On July 4, 1965, Jane Fonda and her husband-to-be, Roger Vadim, had a party in their oceanfront home in Malibu and brought together, probably for the first time, old Hollywood and what would come to be known as the new Hollywood. Henry Fonda roasted a pig on one side of the house while the Byrds, hired by his son, Peter, played on the other. The guest list ran from William Wyler and Sam Spiegel to the then barely employed Jack Nicholson and Dennis Hopper. Lucky attendees might have glimpsed Sidney Poitier and Gene Kelly instructing Vadim’s little girl in tap-dancing, or Darryl Zanuck and George Cukor staring dumbstruck at a barefoot hippie nursing her baby.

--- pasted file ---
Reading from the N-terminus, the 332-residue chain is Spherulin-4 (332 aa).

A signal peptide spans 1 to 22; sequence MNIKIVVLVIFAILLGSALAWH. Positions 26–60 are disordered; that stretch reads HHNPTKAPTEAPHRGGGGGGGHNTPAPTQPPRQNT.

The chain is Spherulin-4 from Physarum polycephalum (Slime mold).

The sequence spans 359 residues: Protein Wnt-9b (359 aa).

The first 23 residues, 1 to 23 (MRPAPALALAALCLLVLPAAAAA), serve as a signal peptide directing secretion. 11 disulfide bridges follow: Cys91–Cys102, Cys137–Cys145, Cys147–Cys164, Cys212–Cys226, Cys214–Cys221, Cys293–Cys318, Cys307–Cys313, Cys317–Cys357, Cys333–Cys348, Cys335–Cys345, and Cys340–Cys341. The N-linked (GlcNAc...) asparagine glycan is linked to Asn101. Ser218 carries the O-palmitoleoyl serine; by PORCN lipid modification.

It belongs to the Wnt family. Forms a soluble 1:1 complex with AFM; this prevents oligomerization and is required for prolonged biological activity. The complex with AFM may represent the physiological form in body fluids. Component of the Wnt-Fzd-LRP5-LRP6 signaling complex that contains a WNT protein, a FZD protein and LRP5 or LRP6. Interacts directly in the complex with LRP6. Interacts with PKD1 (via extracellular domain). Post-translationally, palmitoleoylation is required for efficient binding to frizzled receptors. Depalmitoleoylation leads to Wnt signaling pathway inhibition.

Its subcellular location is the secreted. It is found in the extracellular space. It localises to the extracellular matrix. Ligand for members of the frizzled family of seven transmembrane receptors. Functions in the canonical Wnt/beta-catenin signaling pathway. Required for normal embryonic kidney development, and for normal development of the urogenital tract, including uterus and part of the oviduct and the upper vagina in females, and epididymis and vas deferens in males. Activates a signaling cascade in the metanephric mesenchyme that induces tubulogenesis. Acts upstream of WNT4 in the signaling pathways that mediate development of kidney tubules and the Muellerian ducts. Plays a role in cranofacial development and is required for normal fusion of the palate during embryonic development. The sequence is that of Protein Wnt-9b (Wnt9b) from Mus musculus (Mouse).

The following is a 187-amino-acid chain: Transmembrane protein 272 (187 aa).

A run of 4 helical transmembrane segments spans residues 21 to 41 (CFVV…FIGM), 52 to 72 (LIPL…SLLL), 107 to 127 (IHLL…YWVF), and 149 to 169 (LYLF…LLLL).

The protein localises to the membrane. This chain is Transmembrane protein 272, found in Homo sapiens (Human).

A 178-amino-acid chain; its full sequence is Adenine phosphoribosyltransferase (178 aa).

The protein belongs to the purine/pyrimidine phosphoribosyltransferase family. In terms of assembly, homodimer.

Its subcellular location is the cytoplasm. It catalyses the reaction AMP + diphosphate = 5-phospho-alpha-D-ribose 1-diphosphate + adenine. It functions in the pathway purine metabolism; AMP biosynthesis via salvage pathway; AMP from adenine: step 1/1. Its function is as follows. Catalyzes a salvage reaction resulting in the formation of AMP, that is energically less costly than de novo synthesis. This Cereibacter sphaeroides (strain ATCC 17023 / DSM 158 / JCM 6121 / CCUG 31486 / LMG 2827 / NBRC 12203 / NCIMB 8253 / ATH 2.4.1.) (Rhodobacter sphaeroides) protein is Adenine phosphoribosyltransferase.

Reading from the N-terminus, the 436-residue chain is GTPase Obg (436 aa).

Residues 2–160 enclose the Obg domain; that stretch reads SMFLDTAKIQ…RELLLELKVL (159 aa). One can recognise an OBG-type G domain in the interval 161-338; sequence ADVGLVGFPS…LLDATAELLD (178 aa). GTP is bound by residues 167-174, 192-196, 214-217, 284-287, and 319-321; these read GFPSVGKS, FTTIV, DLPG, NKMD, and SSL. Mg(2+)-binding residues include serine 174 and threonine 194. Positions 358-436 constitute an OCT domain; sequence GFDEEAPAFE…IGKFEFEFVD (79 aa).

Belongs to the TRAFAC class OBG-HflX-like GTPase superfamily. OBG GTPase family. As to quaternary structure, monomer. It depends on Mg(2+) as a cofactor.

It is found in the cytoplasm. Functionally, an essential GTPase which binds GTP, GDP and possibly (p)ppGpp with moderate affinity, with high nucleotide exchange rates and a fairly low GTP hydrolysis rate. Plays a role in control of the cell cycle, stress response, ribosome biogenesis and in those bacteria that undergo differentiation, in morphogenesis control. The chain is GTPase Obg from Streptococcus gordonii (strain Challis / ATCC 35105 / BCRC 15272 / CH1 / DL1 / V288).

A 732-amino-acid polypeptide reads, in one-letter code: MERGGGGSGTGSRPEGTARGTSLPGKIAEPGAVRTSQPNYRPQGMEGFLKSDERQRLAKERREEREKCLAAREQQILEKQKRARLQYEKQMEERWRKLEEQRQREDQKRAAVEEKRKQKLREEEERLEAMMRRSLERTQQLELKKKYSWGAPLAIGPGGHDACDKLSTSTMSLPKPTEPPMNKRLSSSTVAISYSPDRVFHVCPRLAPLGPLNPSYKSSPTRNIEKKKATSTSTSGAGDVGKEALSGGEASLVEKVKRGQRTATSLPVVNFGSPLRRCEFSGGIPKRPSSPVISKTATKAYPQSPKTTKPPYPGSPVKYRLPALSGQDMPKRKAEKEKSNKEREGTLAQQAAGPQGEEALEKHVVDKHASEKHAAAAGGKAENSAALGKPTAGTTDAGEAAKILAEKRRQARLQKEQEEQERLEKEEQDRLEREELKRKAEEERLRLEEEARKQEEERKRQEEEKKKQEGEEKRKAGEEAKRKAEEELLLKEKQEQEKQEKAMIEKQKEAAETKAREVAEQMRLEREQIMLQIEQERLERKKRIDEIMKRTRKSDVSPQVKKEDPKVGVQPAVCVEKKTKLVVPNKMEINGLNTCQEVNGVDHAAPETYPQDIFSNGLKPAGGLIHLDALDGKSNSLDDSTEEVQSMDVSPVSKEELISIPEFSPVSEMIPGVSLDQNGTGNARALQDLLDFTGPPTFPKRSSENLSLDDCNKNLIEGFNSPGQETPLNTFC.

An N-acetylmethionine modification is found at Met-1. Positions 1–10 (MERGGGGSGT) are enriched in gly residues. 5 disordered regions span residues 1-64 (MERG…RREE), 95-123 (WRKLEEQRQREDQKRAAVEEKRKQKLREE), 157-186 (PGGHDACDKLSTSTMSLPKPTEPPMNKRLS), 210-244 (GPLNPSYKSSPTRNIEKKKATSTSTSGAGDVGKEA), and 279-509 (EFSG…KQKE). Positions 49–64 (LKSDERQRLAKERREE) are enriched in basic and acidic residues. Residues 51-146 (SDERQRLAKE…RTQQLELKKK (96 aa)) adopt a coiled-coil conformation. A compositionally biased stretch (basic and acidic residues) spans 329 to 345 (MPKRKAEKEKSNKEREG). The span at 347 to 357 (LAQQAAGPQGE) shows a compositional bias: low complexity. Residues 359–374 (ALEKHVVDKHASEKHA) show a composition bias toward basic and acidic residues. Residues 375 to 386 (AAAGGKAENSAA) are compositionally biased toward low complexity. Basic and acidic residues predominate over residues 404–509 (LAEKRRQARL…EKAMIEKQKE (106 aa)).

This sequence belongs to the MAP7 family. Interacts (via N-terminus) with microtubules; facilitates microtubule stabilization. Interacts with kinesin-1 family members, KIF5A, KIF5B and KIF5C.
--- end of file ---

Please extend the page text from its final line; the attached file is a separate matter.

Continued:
The surreal wonder of American culture at such a pivot point permeates Mark Harris’s “Pictures at a Revolution: Five Movies and the Birth of the New Hollywood,” which focuses on the nominees for the Academy Award for best picture of 1967: “Bonnie and Clyde,” “The Graduate,” “Guess Who’s Coming to Dinner,” “In the Heat of the Night” (the eventual winner) and “Doctor Dolittle.” Yes, you read that last title correctly. For Harris, a columnist at Entertainment Weekly, that array is not just a historical “collage of the American psyche” but also well beyond diverse, “almost self-contradictory”; a movie like “The Graduate” was seemingly designed to demolish the values on display in “Guess Who’s Coming to Dinner.” The generational divide could not have been starker, and the central issue was what an American movie was supposed to be.
more from the NY Times Book Review here.